History is a knotted mess of competing motivations, circumstances, and intentions, but certainly one thing the life of the first-century apostle Paul illustrates is that the substance of our intentions are not the determinative thing for their rightness or wrongness. Saul of Tarsus didn’t set out one day to ruin people’s lives because he wanted to be a homicidal monster (aka persecutor): he was sure that he was defending the glory of God by his efforts. So it is with us. The principle of unintended consequences as well as various biases come into play here, and it is this thicket that is so ubiquitous as to be almost entirely invisible to many Americans, thereby rendering the suffering and severe disadvantages of others invisible, that needs to be chopped through. Motivated reasoning too often persuades us to gloss over the sins that constitutes our present for fear of disintegrating the good from which some of us — regularly disguised as “all of us” — have benefitted.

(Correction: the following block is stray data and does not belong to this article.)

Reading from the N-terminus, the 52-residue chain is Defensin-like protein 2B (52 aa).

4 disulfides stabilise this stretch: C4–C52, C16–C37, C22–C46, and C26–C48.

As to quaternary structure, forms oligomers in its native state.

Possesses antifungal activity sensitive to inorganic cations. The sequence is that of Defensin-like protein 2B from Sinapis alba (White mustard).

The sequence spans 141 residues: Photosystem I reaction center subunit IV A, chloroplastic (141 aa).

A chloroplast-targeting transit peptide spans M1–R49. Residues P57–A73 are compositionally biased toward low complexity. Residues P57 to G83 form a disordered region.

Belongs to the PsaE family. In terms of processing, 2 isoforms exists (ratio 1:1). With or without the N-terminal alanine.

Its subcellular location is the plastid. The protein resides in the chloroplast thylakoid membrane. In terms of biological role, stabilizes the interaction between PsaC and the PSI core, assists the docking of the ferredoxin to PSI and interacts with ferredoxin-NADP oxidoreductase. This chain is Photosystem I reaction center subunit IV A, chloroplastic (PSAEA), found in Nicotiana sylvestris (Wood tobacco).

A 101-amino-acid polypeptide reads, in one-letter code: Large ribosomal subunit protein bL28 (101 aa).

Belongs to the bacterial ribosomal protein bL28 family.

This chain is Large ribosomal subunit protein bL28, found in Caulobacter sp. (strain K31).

Is this postcolonial criticism? (Butterfly meme guy, that’s your cue.) Maybe? But much of it I’ve read hasn’t practiced a cognitive modesty that the gospel demands of every one of us. Certainly, criticism of this sort raises questions that can make people uncomfortable, but being provoked to discomfort is not evidence in itself of a thing’s being wrong. Wouldn’t we say the same thing with the discomfort the gospel brings to our delusions? Isn’t it usually the case that genuine hope cannot be bred apart from shattering false hopes? The only way to do something truly different in the time we are given is to be honest with the sins of the past, and the sins with which we are complicit as well as the structures of which we are a part that depend upon them.